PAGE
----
Separately, Turkey has provided assistance to the Syrian Turkmen whose brigades have fought against Assad and Kurdish militias. A primary motivation for this Turkish support is to curtail the rise of a Kurdish state along its border. This has been a key concern for Turkish policymakers for decades.

Even Erdogan’s party, AKP, which has pursued a reconciliatory policy toward Turkish Kurds, much to the outcry of Turkish nationalists, feels betrayed by the outcome of recent elections. That Erdogan managed to anger the nationalist Turks but failed to please conservative Kurds (who voted instead for HDP) has made it increasingly harder for him to justify his appeasement strategy vis-à-vis the Kurds. To make matters worse, the comportment of Kurdish militias - America’s much-touted ally in the war on ISIS - after their recent advances didn’t help allay the fears of the Turks or the Arabs.

Assad's military ceding ground

In the course of the war, each warring faction has managed to score certain gains that cannot be ignored by outside actors. Currently, the Syrian regime is left with a stretch of land in the western provinces, ascending from Damascus along the Lebanese borders and in parallel with the coastal line to the Turkish borders. Its presence in the middle and eastern provinces is now circumscribed to a few cities, such as Hums, Hamah, Hasaka and Dir al-Zur. The government forces have been completely pushed out of Dar‘a and Idlib.

Government’s losses have been gains for a plethora of other factions, but the chief beneficiaries are: 1) al-Nusra front which controls Idlib and stands at a striking distance from strategic locations in Hamah and Aleppo and 2) the Islamic State which controls Raqqa, vast areas in Dir al-Zur, and the majority of the province of Hums. ISIS also continues to possess key border positions with Iraq and many Syrian’s oil and gas fields.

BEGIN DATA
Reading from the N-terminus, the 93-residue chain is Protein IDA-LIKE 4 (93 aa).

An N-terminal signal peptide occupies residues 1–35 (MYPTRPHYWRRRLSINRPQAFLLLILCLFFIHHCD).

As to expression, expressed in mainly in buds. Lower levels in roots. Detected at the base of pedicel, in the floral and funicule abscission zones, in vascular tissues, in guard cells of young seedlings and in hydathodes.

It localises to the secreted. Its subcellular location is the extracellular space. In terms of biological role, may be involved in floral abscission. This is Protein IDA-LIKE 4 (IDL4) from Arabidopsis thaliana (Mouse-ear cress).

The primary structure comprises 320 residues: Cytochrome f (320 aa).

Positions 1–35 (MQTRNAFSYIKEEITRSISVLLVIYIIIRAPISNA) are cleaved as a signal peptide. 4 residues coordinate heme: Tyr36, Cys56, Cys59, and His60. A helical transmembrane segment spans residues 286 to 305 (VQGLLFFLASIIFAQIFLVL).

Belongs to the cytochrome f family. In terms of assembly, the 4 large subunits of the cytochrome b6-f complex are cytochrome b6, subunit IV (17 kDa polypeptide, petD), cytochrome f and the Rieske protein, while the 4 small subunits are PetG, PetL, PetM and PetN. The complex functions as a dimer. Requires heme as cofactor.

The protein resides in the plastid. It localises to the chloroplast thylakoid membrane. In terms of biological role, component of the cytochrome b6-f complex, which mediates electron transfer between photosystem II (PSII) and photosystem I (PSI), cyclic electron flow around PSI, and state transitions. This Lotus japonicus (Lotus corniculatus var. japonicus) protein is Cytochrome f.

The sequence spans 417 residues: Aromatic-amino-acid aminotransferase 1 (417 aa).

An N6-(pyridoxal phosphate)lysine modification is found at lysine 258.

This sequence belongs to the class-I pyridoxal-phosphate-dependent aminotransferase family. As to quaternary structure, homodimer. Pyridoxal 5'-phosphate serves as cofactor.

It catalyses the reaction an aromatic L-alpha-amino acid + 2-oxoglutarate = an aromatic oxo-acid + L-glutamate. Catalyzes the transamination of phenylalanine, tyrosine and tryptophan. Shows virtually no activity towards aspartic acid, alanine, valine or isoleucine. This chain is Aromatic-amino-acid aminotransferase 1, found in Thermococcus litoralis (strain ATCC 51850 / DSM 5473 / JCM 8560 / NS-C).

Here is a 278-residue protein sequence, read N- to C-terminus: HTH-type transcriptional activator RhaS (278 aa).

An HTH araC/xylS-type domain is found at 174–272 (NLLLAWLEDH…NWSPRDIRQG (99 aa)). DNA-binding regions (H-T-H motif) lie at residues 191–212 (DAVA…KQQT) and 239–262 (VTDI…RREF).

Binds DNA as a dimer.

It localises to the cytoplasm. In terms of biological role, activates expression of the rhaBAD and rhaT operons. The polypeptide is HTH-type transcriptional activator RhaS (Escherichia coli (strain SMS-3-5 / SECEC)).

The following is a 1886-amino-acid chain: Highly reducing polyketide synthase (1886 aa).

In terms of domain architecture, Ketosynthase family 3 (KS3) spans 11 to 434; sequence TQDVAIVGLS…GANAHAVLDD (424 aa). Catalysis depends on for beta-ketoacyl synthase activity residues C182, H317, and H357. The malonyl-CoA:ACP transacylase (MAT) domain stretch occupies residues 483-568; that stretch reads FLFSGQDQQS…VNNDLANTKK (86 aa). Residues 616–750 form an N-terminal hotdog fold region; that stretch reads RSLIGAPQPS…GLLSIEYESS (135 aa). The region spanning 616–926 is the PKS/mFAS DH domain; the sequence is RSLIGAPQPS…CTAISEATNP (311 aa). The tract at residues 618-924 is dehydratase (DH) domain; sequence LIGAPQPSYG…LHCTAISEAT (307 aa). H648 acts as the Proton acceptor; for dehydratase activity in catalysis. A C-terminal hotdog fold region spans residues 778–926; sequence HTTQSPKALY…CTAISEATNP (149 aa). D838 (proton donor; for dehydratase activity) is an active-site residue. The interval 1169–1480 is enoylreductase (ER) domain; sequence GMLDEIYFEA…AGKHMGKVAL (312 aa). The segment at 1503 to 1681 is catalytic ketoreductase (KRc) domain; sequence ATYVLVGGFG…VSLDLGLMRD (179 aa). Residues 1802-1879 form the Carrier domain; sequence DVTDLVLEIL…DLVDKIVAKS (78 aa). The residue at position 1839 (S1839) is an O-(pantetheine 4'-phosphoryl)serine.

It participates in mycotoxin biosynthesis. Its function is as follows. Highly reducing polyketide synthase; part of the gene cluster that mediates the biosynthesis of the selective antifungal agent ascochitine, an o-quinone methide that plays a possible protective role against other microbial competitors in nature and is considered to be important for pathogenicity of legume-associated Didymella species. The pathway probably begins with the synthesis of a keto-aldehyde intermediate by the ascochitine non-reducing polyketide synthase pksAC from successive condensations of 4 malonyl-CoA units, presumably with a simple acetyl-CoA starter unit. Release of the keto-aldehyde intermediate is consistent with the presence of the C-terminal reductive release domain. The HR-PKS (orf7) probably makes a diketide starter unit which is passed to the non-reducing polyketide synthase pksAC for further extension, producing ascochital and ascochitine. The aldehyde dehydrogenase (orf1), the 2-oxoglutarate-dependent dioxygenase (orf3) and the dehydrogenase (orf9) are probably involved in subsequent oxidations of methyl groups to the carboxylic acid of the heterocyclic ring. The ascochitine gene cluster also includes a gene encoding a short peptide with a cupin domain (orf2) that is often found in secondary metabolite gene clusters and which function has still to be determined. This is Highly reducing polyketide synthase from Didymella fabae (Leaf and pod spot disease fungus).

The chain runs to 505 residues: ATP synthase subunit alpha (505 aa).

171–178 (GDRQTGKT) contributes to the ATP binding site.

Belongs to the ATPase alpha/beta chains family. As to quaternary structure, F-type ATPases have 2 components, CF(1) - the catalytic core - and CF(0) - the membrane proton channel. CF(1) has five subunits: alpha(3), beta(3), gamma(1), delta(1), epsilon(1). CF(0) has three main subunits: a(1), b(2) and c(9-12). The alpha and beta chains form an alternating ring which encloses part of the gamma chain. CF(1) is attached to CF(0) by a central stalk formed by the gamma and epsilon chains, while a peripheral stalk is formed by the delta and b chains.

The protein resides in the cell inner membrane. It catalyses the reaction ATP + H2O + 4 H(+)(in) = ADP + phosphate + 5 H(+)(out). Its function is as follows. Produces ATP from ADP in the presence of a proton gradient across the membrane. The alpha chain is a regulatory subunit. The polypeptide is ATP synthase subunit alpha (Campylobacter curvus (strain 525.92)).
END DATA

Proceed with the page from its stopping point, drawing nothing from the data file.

These facts make it impossible to imagine a scenario where the American and Turkish interests could be both served by a simple buffer zone, even if this zone is carved primarily at the expense of ISIS. It is still not clear who would fight on the ground and hold freed territories. The Turks would not drive out ISIS to create a safe zone for Kurdish militias. On their end, the Americans would not agree to a simple deal where ISIS’ presence is replaced by that of al-Nusrah, the likely candidate to fill in the gap should the Kurds be excluded by Turkish intervention.

The question which then rises is: If a buffer zone is not plausible, then what is behind the Turkish intervention and the new found America confidence in the war against ISIS? In the absence of solid data, one could only theorise.

After a year of fighting ISIS with limited success, the Americans feel defeated enough to push any deal that would ensure curtailing ISIS and keeping Assad temporarily in power to prevent Syria from becoming a Sunni Islamist powerhouse.